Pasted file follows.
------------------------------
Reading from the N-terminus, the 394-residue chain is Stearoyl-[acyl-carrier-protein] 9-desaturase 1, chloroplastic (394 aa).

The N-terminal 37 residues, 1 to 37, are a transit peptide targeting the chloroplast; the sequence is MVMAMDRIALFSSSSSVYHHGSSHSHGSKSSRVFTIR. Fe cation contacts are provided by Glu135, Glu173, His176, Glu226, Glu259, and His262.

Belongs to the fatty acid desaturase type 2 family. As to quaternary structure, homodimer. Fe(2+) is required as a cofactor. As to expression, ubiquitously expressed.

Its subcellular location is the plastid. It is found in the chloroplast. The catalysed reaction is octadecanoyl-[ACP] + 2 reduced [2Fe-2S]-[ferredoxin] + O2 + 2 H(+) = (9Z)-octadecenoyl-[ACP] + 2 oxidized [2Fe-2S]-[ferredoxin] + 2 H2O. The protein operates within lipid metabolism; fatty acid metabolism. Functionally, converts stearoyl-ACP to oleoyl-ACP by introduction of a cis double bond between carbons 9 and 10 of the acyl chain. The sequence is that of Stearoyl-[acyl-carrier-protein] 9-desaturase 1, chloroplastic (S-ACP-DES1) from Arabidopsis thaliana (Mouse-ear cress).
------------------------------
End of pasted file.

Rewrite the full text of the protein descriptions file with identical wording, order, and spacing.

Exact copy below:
Reading from the N-terminus, the 394-residue chain is Stearoyl-[acyl-carrier-protein] 9-desaturase 1, chloroplastic (394 aa).

The N-terminal 37 residues, 1 to 37, are a transit peptide targeting the chloroplast; the sequence is MVMAMDRIALFSSSSSVYHHGSSHSHGSKSSRVFTIR. Fe cation contacts are provided by Glu135, Glu173, His176, Glu226, Glu259, and His262.

Belongs to the fatty acid desaturase type 2 family. As to quaternary structure, homodimer. Fe(2+) is required as a cofactor. As to expression, ubiquitously expressed.

Its subcellular location is the plastid. It is found in the chloroplast. The catalysed reaction is octadecanoyl-[ACP] + 2 reduced [2Fe-2S]-[ferredoxin] + O2 + 2 H(+) = (9Z)-octadecenoyl-[ACP] + 2 oxidized [2Fe-2S]-[ferredoxin] + 2 H2O. The protein operates within lipid metabolism; fatty acid metabolism. Functionally, converts stearoyl-ACP to oleoyl-ACP by introduction of a cis double bond between carbons 9 and 10 of the acyl chain. The sequence is that of Stearoyl-[acyl-carrier-protein] 9-desaturase 1, chloroplastic (S-ACP-DES1) from Arabidopsis thaliana (Mouse-ear cress).